Augean confident of winning appeal for nuclear waste site

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HAZARDOUS waste specialist Augean is confident it can win its battle to establish the first UK landfill site able to take both non-hazardous and low-level nuclear waste at its King’s Cliffe site near Peterborough.

Wetherby-based Augean has appealed against a council decision blocking it from accepting low-level nuclear waste at King’s Cliffe.

The company said the original application was refused, despite the fact that the planning officer’s report strongly recommended approving it.

Augean’s chief executive Paul Blackler said disposal of low-level nuclear waste at permitted landfill sites fits in with Government policy for the decommissioning of redundant nuclear facilities.

“Importantly, it poses no risk to the local community or economy,” he said.

Following the appeal hearing in October, the subsequent report from the planning inspector was submitted to the Secretary of State for Communities and Local Government last month.

Augean anticipates a final decision from the Minister by May 24.

“We are confident,” said Mr Blackler. “We believe our application followed Government policy.”

Low-level nuclear waste has been identified as a key opportunity for the group and more sites could follow.

The waste would come from construction, mainly soils and rubble, with small amounts of radioactivity, coming from the demolition of offices and the decommissioning of power stations.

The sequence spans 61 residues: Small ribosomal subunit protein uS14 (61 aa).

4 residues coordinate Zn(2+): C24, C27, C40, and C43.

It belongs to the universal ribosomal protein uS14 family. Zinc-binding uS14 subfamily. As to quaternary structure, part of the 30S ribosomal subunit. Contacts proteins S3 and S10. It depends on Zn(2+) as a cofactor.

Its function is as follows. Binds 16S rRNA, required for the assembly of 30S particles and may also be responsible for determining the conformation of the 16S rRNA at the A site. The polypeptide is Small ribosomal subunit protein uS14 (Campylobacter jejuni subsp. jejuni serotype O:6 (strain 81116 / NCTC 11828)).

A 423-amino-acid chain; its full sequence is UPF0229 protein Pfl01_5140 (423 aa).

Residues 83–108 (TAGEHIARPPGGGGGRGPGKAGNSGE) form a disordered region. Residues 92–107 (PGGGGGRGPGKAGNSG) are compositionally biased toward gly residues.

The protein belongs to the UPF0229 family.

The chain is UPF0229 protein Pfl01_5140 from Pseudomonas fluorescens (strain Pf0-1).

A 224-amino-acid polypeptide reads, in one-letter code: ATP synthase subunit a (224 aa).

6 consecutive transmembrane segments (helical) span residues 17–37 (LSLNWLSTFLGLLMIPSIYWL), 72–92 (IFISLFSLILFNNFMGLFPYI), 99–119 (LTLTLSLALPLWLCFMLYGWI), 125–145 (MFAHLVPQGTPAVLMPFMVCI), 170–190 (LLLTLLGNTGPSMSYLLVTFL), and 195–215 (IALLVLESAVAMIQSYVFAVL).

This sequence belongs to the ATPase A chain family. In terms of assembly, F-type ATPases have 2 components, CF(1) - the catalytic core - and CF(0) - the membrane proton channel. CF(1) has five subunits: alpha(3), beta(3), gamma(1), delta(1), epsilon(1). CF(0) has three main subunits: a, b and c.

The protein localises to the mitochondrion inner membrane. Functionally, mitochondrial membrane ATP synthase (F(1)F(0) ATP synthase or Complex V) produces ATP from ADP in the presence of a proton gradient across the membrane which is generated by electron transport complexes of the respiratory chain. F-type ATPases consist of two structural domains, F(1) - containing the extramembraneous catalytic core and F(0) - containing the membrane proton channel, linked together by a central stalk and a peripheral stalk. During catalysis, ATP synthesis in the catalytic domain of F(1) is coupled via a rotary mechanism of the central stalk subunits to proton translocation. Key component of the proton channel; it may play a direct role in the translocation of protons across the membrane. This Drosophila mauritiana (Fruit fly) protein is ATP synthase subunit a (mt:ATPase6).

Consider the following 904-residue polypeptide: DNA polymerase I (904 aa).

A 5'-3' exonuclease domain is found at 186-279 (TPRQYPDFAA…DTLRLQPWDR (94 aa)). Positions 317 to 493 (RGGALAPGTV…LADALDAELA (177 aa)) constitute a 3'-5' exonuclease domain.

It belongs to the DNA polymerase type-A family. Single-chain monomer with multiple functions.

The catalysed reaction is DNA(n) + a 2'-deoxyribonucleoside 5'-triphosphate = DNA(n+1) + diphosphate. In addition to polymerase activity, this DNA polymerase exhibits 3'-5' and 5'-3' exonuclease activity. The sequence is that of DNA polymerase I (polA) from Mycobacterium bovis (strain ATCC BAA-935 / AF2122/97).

It would also include other sources such as hospitals and science and research facilities.

The Environment Agency also supported Augean’s proposals. The agency is keen to find cheaper outlets for low-level nuclear waste arising from the demolition of buildings at nuclear sites undergoing decommissioning.

But protesters said the landfill site was close to the source of Huntingdonshire’s water supply.

Mr Blackler was speaking yesterday as Augean announced 2010 results slightly ahead of expectations. Adjusted pre-tax profits for the year to December 31 came in at £400,000, above expectations, but below the previous year’s £1.3m.

Revenues, excluding the flattering impact of rising landfill tax charges, rose three per cent to £29m.

The fall in profits was blamed on the heavy snow in January, February and December 2010, which had a significant impact on the company, particularly in landfill.

The group’s diggers can’t work in freezing conditions, which can also disrupt attempts to clean lorries on their way in and out of the site. Analyst Andy Murphy at Singer Capital Markets said the results showed good recovery, especially in the second half.

“Projects and construction markets have begun to show modest recovery, boosted arguably by the Waste Framework Directive,” he said.

“But the much anticipated appeal decision on the low level waste planning application will be the biggest driver of the shares in the next two months.”

The shares closed up 1.9 per cent last night at 27.5p.

“We believe these were a good set of results considering the headwinds faced in the period including poor weather, an accident at Cannock and the closure for upgrade at Port Clarence,” said Mr Murphy.

The Cannock accident in November involved an explosion on one of the gas collection plants.

Two members of staff were admitted to hospital but are now back at work.

Mr Blackler said Augean is working with the regulator to find the root cause of the incident. The site is still open but the gas collection plant where the explosion took place will remain offline until the fourth quarter.

The Health and Safety Executive is conducting an ongoing investigation into the causes, and Augean has also undertaken its own internal review.